Blue Ridge, Ga. – The Board of Assessors (BOA) called a one-on-one meeting with Georgia Mass Appraisal Solutions & Services (GMASS) to discuss the Tax Assessor’s office and the role that GMASS would potentially play in the future.
GMASS Chief Financial Officer Kristi Reese broke the ice by stating, “I feel like maybe there is some hostility between us because we don’t really know how all of this came about. We did not come into Fannin County with the intent of firing anybody or having anything of that nature done.”
Reese explained that GMASS is simply a company that can assist counties with appraisal work and in no way advocates or is responsible for the removal local office staff: “I do not want our name associated with any of that.”
Members of the BOA acknowledged that what Reese was saying was true and that they value the ongoing working relationship between GMASS and the Fannin County Tax Assessors.
“I think that the commissioners are trying to force something that they don’t truly understand every part, ” BOA board member Troy Junnier replied to Reese, “I think they are looking at just the money. They are not looking at everything that goes into that.”
Fannin County Chief Appraiser Dawn Cochran added, “I personally know what it takes to run this office. The commissioners do not know what it takes to run this office. GMASS knows what it takes to do their part but does not know what it takes to do our county with our circumstances.”
The Board of Commissioners did make initial contact with GMASS requesting a bid for appraisal and maintenance services. This contact came about due to an inability for an agreement to be made regarding the budget of the Tax Assessor’s office.
Cochran stated bluntly of the move to hire GMASS, “In order for you all to come in and do your work, people would have to lose their jobs.”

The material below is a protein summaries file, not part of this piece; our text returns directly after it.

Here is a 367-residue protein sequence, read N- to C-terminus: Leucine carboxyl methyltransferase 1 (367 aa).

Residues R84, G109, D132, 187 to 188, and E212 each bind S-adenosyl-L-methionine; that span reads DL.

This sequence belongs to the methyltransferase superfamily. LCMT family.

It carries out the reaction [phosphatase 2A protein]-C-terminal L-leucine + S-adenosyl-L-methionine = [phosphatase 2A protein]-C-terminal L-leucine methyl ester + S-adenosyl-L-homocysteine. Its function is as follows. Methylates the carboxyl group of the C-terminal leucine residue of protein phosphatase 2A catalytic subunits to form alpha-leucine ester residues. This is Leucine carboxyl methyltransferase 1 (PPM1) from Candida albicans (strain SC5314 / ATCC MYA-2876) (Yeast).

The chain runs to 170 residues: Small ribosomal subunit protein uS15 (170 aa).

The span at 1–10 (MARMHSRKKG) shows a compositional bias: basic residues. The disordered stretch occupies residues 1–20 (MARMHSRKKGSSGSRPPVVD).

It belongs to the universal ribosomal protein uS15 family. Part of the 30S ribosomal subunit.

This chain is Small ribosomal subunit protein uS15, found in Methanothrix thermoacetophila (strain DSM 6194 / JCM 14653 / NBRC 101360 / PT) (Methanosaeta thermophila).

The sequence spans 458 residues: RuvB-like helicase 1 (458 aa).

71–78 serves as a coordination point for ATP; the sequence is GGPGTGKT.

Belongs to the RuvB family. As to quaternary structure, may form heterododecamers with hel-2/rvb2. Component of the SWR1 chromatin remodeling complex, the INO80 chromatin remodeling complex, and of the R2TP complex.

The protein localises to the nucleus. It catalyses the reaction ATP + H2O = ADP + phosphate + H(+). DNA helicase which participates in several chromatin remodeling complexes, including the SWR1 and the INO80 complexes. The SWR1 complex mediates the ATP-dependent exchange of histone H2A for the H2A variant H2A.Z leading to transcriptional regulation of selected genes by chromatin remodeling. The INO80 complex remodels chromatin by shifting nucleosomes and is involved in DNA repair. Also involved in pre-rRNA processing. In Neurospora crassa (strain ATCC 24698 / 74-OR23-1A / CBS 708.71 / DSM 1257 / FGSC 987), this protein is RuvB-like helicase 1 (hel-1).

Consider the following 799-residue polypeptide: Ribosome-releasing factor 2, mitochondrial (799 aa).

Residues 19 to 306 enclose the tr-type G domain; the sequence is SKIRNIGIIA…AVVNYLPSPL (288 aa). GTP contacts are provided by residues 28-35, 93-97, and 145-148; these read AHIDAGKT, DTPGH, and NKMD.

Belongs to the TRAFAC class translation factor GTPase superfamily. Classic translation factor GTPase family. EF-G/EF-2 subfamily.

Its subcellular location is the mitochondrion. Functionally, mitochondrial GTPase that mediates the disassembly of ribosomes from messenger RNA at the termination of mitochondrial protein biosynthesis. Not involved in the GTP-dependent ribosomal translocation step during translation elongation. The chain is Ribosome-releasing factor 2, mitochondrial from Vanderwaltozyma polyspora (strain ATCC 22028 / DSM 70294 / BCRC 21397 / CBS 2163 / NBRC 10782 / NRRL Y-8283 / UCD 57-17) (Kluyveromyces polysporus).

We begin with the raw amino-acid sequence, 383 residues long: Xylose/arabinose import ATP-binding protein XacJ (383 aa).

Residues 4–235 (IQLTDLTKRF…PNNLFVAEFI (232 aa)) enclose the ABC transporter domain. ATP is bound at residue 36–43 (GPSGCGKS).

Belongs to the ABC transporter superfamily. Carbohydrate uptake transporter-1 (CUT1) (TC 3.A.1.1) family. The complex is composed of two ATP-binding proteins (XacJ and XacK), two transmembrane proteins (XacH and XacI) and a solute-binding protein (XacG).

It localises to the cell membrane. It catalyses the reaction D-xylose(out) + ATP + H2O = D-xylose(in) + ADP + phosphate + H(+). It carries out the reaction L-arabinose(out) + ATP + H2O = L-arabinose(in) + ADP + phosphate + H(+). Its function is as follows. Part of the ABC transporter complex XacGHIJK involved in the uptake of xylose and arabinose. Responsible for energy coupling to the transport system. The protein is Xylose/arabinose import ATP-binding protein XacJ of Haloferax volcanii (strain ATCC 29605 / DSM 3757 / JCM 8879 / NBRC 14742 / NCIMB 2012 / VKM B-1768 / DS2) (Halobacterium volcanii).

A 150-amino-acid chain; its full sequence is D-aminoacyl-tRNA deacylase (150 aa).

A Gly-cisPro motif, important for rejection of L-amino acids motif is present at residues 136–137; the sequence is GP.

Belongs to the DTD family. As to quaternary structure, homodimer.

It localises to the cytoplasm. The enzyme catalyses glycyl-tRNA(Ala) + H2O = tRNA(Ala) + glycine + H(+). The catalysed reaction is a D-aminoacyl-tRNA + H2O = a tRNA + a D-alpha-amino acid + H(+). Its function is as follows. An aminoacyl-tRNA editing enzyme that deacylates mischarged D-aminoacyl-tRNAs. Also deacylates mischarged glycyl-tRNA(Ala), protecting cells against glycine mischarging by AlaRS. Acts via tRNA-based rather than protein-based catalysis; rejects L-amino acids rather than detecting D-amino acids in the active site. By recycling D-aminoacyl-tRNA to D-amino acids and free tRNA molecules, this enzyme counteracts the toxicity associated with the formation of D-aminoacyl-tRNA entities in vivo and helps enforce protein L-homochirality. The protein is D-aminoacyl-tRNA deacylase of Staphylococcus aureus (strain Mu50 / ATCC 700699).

Cochran explained that when Fannin County came under consent from the state of Georgia for not complying with regulations that the county opted then to fully staff the department instead of using GMASS at that time.
Now that the county is out from under the consent order Cochran added, “The timing of this is kind of a gut punch.”
Cochran acknowledged that the department has fallen a bit behind: “The Board of Assessors choose quality over quantity. So it has taken a little longer than expected.” She reasoned that the blame fell on the amount of work it took to come into compliance and the set back of her department not having enough vehicles to do this work.
“I feel like the commissioners are going to go forward with their budget cuts regardless of what we do here,” Reece stated of the direction of the BOA’s conversation. “I understand your concerns, but we don’t have control over anything at this point. We are just here to meet with you and calm some of your fears.”
Eventually the discussion veered toward what GMASS is able to provide the county. Cochran questioned GMASS of several areas including insurance, workload, and customer service.
Through this series of questions GMASS answered that they would be responsible for field appraisals and would complete one third of the county’s parcels each year keeping in compliance with state law.
Reece answered all questions leaving little doubt that GMASS is fully capable of completing their obligation as well as working side by side with the Tax Assessor’s office.
GMASS would essentially streamline the appraisal process, and Reece explained that this is because GMASS has staff to focus in specific areas. This is in contrast to the current staffing in most counties where appraisers must multitask in several areas.
Concern was expressed about customer service being provided, to which Reece replied that a GMASS representative would be happy to meet in person or discuss via phone with any taxpayer who has a question about their appraisal.
No action was taken at this meeting by the BOA regarding staffing of the office. Discussions are expected to continue at the next meeting to be held on Thursday, Dec. 13. The BOA and Board of Commissioners previously agreed to come to terms with a budget for 2019 by the end of this year.
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